1. Zarb GA, Hobkirk JA, Eckert SE, Jacob RF et al. Prosthodontic treatment for edentulous patients: Complete dentures and impant-supported prostheses. 13th ed. St. Louis: Mosby; 2013.
  2. Sadowsky SJ. The role of complete denture principles in implant prosthodontics J Calif Dent Assoc 2003;13:905-909.
  3. Zitzmann NU, Marinello CP. Treatment plan for restoring the edentulous maxilla with implant-supported restorations: Removable overdenture versus fixed partial design. J Prosthet Dent 1999;82:188-96.


Commenter's Profile Image Hilary F.
October 22nd, 2015
can you review the tests for phonetics? I haven't made a full denture in years and I forget how to achieve good phonetics!
Commenter's Profile Image Kevin H.
October 22nd, 2015
Hilary, Not to hijack, Dr. Dichter's excellent and accurate article, the phonetic tests I use are quite simple. I have the patient count from 50 to 60, which gives me a good idea of where the maxillary teeth touch the lower lip (goal is the wet/dry line) and a good idea of the palatal design with "S" sounds. A whistle on "s" sounds often indicates that the anterior palate is slightly too thick or the palatal vault of the denture is a bit too narrow; if so, the cameo surface of the denture should be adjusted. Sometimes, you can apply pressure indicating paste (PIP) to the cameo surface of the denture during these tests to see where the tongue touches the cameo surfaces during speech and relieve there if problematic. The second test I use is to have the patient say "57 judges went to the church to pray." The "J" and "ch" sounds give you an idea of vertical dimension; if your VDO is too open, the patient will likely click or bang on the posterior teeth during speech. The "P" sound gives a nice idea of lip competence: if the anterior flange is too bulky or overextended, the "p" sounds will be difficult. Hope this helps, Hilary. Darin, please correct me if you disagree. Great article!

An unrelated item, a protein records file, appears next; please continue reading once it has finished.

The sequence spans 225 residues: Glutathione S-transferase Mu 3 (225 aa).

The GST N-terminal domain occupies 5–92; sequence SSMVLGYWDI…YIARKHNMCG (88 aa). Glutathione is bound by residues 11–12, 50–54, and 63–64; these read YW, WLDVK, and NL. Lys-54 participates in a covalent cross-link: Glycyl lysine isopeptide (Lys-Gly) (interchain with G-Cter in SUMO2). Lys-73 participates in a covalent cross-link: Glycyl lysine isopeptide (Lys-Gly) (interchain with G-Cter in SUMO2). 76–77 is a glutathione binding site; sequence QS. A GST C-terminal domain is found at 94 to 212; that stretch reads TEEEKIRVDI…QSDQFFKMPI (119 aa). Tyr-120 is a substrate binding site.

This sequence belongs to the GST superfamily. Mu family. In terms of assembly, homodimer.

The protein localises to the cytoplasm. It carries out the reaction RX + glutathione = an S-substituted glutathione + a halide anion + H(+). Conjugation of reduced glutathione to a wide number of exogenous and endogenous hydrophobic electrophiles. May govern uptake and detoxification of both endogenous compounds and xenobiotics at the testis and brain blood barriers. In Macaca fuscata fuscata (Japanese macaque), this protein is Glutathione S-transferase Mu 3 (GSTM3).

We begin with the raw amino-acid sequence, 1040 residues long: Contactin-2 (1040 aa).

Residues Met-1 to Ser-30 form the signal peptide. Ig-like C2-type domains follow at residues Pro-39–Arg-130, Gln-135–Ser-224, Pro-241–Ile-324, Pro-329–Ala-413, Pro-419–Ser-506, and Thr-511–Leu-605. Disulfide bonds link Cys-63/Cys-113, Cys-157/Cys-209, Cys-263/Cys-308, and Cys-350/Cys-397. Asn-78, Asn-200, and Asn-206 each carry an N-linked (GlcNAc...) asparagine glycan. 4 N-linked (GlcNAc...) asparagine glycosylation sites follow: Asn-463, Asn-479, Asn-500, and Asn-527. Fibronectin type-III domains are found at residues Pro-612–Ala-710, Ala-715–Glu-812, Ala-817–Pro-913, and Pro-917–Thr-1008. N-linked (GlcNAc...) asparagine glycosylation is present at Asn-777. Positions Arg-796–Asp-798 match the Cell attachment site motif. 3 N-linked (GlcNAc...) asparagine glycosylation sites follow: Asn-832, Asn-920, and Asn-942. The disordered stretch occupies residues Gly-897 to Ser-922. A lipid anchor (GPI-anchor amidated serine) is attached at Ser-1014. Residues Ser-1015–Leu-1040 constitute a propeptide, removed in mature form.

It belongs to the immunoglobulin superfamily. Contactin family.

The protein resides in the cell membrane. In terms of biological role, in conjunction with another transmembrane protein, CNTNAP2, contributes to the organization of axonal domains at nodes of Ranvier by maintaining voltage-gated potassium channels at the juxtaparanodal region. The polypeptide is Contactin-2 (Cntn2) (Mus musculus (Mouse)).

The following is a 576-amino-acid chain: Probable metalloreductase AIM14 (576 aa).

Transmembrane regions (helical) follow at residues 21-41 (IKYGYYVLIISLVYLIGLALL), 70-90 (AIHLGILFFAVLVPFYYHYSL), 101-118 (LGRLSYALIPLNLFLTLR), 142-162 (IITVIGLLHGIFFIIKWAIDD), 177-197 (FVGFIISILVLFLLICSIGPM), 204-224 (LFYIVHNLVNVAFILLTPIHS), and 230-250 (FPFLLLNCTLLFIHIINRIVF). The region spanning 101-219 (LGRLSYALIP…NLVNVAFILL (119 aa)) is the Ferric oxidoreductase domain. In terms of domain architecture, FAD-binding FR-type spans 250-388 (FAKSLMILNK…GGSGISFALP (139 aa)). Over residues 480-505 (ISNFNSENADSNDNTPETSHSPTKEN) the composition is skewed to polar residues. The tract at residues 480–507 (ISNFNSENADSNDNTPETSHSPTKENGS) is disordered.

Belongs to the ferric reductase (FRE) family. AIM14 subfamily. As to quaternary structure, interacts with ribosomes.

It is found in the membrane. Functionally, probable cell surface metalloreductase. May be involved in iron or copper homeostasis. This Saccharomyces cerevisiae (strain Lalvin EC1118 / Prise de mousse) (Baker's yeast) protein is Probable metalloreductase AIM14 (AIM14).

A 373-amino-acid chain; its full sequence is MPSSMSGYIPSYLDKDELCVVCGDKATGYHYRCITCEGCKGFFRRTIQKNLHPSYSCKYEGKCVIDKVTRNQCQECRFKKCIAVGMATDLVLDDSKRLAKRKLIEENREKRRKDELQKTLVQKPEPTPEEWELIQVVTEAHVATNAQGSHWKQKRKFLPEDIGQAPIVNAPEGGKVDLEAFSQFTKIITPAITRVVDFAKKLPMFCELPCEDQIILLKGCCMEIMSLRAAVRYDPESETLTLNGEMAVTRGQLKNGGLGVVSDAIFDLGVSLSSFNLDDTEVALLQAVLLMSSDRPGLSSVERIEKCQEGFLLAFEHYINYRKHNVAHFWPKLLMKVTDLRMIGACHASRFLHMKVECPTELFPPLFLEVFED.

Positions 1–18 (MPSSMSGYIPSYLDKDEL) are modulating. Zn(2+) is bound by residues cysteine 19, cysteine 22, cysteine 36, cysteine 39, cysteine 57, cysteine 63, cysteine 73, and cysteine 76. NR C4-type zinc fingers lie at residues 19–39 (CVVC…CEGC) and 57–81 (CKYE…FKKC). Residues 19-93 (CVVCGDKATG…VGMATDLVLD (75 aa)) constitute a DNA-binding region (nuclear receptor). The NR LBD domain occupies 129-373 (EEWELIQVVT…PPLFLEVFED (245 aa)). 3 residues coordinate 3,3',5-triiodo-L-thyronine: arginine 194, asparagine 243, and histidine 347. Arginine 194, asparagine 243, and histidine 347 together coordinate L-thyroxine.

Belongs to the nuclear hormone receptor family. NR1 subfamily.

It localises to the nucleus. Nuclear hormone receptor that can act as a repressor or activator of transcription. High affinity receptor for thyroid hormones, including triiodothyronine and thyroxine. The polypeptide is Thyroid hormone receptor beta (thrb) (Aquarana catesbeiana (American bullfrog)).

Commenter's Profile Image Darin D.
October 22nd, 2015
Great answer Kevin! Hilary you are not alone- lots of us have gotten a little rusty with our complete denture technique. Keep an eye out for a future digital course at Spear Online Best- d
Commenter's Profile Image Hilary F.
November 8th, 2015
Thank you so much!!!
Commenter's Profile Image Daniel B.
December 29th, 2015
Great advice Kevin! What shoul you expect to see or hear on the ch and j sounds if the VDO is less than it should be. I know it may appear as though they are frowning when overclosed. Any tips to look for? Also, on p sounds what if the flange is underextended or better yet not full enough. I guess the retention will suffer if underextended but what if not full enough? I would greatly appreciate your help. -Dan
Commenter's Profile Image Eric M.
April 5th, 2016
These steps are exactly as I learned in dental school at the University of WA and the same way I still do it 21 years later. It may seem like a lot of steps to some but it works. Nicely written! Thank you